Around about the age of 12, I know I was in the 7th grade, she came to me and entered into conversations that more deeply probed my familial existence. She elicited the fact that I really wanted to cause my father great bodily harm. She said a lot of things to me about why that would be a bad decision. I don’t think I listened to all the words, but the meaning of her conversation burned into my brain in a very indelible way.
It was the very next year that my relationship with my father came to a distinct head. In the heat of this particular incident, I made the decision to harm him.
There was an epiphany within me during the course of proceeding to [harm him]. It seems I remembered every word that she spoke, and I waited it out. Sister Agnes Patricia knew that the time had come when she really had to take charge, and she began to involve herself deeply in my life and caused me to believe in myself and basically gave me a ticket to live.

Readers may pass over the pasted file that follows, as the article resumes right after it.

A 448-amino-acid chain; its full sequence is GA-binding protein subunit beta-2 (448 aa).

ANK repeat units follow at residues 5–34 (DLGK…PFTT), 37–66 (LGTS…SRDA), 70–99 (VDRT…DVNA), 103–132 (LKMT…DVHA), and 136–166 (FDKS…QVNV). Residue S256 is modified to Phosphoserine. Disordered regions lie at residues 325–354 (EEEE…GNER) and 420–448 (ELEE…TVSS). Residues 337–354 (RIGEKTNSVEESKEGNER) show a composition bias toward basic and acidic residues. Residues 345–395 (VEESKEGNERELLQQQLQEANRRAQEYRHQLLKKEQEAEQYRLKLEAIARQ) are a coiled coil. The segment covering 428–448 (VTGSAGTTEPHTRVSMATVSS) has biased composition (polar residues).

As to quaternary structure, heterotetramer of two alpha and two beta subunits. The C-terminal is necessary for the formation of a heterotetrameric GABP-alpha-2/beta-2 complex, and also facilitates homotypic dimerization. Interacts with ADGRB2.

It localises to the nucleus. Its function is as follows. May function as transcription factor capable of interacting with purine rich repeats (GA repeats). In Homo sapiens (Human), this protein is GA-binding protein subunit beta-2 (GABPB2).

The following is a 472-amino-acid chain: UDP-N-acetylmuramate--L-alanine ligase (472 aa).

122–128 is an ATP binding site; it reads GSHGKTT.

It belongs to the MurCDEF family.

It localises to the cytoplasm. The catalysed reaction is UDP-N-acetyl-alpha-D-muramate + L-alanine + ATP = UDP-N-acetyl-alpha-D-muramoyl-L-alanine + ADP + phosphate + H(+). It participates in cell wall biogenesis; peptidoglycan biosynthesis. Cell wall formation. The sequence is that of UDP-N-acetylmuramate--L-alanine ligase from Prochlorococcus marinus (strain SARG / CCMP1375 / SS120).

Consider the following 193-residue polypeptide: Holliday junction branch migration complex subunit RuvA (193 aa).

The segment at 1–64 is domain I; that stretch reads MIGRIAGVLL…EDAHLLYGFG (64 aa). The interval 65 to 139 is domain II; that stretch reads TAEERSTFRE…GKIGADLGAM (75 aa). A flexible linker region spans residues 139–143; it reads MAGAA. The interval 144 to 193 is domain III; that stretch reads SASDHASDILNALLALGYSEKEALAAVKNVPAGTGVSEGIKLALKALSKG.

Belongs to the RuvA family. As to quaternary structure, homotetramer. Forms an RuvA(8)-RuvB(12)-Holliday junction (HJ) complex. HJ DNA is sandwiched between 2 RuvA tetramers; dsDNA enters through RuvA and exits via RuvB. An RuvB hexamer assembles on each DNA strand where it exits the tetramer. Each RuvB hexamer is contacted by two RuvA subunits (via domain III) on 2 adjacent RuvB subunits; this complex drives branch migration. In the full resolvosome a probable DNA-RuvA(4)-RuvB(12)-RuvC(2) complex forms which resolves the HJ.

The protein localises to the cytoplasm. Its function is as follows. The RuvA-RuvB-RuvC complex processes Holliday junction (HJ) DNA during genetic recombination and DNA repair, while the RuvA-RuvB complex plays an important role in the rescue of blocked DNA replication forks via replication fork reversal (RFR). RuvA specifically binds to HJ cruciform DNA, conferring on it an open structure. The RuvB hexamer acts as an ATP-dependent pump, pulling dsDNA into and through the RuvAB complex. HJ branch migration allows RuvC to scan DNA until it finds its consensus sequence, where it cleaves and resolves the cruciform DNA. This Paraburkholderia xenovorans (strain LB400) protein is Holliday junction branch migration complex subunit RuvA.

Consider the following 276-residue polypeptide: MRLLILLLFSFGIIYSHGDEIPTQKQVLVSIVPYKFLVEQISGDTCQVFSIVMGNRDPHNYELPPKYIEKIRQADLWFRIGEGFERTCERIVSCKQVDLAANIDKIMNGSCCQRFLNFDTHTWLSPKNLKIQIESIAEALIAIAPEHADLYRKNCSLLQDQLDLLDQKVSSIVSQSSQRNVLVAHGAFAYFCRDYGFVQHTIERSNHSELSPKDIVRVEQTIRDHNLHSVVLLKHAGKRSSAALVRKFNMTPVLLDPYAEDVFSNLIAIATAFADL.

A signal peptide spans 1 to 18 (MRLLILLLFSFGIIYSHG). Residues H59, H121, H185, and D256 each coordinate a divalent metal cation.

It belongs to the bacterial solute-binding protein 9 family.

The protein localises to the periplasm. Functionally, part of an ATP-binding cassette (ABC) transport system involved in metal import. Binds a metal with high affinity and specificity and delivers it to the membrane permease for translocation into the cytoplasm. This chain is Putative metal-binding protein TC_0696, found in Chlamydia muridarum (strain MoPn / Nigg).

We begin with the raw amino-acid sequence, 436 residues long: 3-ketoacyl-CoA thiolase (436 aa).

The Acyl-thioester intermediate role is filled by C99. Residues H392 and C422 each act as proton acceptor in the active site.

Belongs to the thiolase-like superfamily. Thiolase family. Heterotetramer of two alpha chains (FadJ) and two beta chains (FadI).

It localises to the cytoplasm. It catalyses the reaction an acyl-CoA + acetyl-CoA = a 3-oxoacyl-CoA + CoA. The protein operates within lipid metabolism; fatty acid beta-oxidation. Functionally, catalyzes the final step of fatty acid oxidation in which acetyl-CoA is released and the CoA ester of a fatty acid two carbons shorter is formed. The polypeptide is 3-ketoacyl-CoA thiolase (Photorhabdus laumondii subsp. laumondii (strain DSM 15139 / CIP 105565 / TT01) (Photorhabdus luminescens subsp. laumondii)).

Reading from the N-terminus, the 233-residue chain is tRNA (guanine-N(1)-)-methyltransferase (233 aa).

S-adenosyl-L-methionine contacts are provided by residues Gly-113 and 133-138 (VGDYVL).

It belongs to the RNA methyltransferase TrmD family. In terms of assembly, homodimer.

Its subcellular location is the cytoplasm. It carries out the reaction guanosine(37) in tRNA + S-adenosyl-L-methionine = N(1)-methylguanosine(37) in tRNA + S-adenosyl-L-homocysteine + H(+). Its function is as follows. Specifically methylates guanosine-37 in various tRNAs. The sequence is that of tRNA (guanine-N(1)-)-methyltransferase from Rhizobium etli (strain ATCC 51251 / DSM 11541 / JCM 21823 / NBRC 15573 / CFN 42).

Needless to say, the love I felt for her was greater than any family member I knew, or any other human being. When one feels this depth of love, I think you honor that relationship with a certain reverence that brings you to listen and agree, particularly when you are 14 and your teacher is 32.
From this incident onward, I dedicated my life to controlling any violent tendencies that I had, and believe me there were plenty of violent tendencies, still deeply entrenched in every cell of my body. While I have not been 100% successful, I have certainly controlled this imprinted tendency to be violent.
It is my opinion that this transition was responsible for me becoming a foster parent to 47 troubled children. I feel that there was a strong need within me to level the playing field for children wherever they existed. I saw a distinct similarity between the growing up years of humans and the existence of horses. I have concluded they are both flight animals and disdain acts of violence.
Sister Agnes Patricia is not only a hero for me, but she is life for me. She is, to this day, the pillar that my life is tied to, even though she has been dead for 12 years. Her influence is the heart and soul of my existence.
|Monty on tour 2007
Photo courtesy of Monty and Pat Roberts Archives